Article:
Vespas! Hipster eyeglasses! Vintage cameras! The cottons on display at Crimson Tate bear adorable prints you wouldn’t even know to look for, unless the names Amy Butler and Lotta Jansdotter mean anything to you. (Both top textile designers are represented here.) While intended as a store “for the modern quilter,” the Mass Ave purveyor offers 1,000 bolts of cheery fabric by the yard in addition to precut squares and fat quarters (pictured). 845 Massachusetts Ave., 317-426-3300, crimsontate.com.
Wedding Gown Designer
Saying yes to the dress is easy when it’s drawn and sewn by Erin Young Designs Fabric and Dressmaking Studio. Young, who trained in couture at New York’s Fashion Institute of Technology, handcrafts original beauties and restyles “something borrowed” dresses that might have belonged to Mom or Grandma. Erin Young Designs is located inside M.H. Pomander’s Bridal, where you can browse for wedding-day accessories. 1101 E. 54th St., 384-1070, erinyoungdesigns.com.
The mother-daughter team behind Ollier Distributors, a to-the-trade lighting specialist, hunkers down inside a gritty industrial complex on the near-east side, up a concrete stairwell and past a cavernous, empty room with missing ceiling tiles. What justifies the hunt? Only some of the finest, most exquisite light fixtures in the city. Ollier serves as the exclusive U.S. and Canada distributor for Aldo Bernardi and sells the modern-farmhouse pieces to luxury spas and chic restaurants. Local professional designers are welcome to source from Ollier, too, and their clients can make an appointment to see samples of the aged-copper beauties in person—and learn all about Bernardi from owner Carol Ollier-Lengkeek, an associate of the artist. By appointment only. Circle City Industrial Complex, 1125 Brookside Ave., Ste. 202, 317-634-5000, carolollier.com.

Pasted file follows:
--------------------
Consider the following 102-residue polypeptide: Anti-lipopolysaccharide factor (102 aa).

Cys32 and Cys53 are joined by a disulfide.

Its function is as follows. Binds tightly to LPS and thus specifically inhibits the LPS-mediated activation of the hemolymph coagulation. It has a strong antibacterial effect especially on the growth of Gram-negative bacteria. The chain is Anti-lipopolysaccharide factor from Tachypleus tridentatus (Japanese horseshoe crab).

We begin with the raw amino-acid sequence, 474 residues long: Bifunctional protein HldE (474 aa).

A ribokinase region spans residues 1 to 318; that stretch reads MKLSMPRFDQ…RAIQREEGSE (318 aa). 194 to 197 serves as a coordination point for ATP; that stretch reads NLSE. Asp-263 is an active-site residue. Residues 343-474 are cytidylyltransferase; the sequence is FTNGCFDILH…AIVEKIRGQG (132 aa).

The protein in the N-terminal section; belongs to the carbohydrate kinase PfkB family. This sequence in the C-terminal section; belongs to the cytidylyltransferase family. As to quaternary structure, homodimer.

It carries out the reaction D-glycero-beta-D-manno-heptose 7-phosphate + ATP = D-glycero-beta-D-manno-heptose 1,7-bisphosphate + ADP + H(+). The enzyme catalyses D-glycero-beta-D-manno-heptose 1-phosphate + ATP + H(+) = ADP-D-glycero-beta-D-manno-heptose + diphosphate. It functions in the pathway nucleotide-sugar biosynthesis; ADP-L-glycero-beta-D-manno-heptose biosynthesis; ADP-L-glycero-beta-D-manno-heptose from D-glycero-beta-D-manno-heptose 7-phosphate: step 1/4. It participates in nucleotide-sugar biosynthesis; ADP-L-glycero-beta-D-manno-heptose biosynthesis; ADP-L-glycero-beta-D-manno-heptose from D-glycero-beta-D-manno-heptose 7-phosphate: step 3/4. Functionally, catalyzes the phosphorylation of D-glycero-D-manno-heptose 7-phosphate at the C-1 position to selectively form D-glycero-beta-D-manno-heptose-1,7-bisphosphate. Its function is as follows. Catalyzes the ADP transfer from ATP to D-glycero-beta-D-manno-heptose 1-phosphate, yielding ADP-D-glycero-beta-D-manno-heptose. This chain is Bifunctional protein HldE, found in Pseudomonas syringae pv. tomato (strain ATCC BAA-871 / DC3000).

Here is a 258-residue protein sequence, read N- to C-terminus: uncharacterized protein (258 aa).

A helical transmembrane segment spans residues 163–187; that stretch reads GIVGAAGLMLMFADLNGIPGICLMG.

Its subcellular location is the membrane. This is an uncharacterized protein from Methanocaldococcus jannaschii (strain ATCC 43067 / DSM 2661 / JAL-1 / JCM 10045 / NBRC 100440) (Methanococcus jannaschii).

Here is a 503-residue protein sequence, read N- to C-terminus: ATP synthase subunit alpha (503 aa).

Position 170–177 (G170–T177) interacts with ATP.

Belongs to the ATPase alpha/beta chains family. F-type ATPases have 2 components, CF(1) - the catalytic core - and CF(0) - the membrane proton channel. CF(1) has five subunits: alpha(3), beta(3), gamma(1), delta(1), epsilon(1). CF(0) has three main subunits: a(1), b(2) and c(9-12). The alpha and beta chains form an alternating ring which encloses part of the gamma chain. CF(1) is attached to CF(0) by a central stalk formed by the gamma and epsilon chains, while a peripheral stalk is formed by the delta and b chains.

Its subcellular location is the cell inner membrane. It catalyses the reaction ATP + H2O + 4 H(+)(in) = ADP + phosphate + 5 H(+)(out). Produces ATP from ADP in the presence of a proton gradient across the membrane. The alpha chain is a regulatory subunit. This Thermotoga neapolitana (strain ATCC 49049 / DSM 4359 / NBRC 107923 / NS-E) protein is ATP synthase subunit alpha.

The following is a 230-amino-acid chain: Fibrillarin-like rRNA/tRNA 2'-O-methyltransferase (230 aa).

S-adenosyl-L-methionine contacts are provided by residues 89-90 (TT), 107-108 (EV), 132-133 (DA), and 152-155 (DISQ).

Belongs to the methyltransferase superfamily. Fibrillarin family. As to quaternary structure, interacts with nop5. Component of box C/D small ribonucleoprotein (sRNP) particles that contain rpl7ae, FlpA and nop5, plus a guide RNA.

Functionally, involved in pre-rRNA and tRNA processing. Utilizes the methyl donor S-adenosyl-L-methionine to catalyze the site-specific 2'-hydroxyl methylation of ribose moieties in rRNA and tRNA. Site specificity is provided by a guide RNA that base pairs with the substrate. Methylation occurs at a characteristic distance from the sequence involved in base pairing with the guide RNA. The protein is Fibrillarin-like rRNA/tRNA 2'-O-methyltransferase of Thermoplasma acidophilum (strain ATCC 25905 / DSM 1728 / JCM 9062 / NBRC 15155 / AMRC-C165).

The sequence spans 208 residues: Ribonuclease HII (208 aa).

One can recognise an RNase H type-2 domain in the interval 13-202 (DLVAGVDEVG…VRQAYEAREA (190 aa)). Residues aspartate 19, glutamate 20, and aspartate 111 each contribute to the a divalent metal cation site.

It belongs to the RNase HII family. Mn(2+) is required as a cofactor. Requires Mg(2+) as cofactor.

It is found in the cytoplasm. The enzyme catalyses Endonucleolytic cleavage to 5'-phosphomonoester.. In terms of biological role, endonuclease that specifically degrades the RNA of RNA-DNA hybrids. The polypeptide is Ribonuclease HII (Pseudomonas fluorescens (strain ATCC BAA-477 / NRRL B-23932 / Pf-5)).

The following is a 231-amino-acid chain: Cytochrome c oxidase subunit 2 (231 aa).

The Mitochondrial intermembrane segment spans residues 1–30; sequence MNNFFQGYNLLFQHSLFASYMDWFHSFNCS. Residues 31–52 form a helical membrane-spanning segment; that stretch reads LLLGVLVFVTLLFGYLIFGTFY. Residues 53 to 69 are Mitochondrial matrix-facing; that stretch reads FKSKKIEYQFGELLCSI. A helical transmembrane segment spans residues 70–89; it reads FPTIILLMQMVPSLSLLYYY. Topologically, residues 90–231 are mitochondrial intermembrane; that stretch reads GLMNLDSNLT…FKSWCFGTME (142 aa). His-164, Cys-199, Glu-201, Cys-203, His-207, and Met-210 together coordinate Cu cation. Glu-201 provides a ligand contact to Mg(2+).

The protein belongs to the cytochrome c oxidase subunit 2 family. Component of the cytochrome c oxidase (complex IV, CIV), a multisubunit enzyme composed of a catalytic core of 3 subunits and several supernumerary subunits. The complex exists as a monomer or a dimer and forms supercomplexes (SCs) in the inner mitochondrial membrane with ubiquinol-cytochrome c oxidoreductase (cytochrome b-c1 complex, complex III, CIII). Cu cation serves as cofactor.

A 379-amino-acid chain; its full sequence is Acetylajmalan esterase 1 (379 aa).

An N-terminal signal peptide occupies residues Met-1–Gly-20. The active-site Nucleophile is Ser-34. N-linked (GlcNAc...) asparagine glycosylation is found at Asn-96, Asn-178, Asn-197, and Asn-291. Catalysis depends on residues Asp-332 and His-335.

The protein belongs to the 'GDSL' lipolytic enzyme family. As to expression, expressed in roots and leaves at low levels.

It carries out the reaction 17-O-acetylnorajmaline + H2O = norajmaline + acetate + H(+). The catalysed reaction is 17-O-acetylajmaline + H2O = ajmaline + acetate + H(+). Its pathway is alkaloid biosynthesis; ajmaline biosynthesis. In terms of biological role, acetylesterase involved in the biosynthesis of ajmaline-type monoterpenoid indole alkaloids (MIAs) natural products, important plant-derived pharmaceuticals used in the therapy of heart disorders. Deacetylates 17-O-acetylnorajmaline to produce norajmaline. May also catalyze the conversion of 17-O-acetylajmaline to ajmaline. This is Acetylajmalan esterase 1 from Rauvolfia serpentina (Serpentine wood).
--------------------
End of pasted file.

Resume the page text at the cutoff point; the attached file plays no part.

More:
Shopping at the postage-stamp–sized Enza’s Boutique feels like perusing a chic executive’s walk-in closet. The entire store, nestled inside the businesslike downtown Chamber of Commerce building, is no more than eight steps long, but it’s packed with the makings of a polished, pulled-together wardrobe—elegant gowns, mod little jackets, courtroom-to-cocktail suits, flowy printed pants, knit tights. Favorite labels include Eva Franco (retro-cool frocks) and Byron Lars (Michelle Obama’s a fan). Don’t see your size? Don’t worry. Every single piece is custom-fitted and tailored, an amazing deal considering the price range of $200 to $400. 320 N. Meridian St., Ste. 109, 317-951-4085.
Gifts for the Butler Fan
Elvis, a 4-year-old rescue bulldog who weighs 55 pounds, loves laps, and takes long, energetic walks, $550 adoption fee. Indiana Bulldog Rescue, an organization that will ensure responsible pet adoption. 317-432-2944, indianabulldogrescue.com.
BU rawhide dog bone with edible imprint, $9.95. Bookstore inside Atherton Hall, 704 W. Hampton St., 317-940-9228, butlersports.com.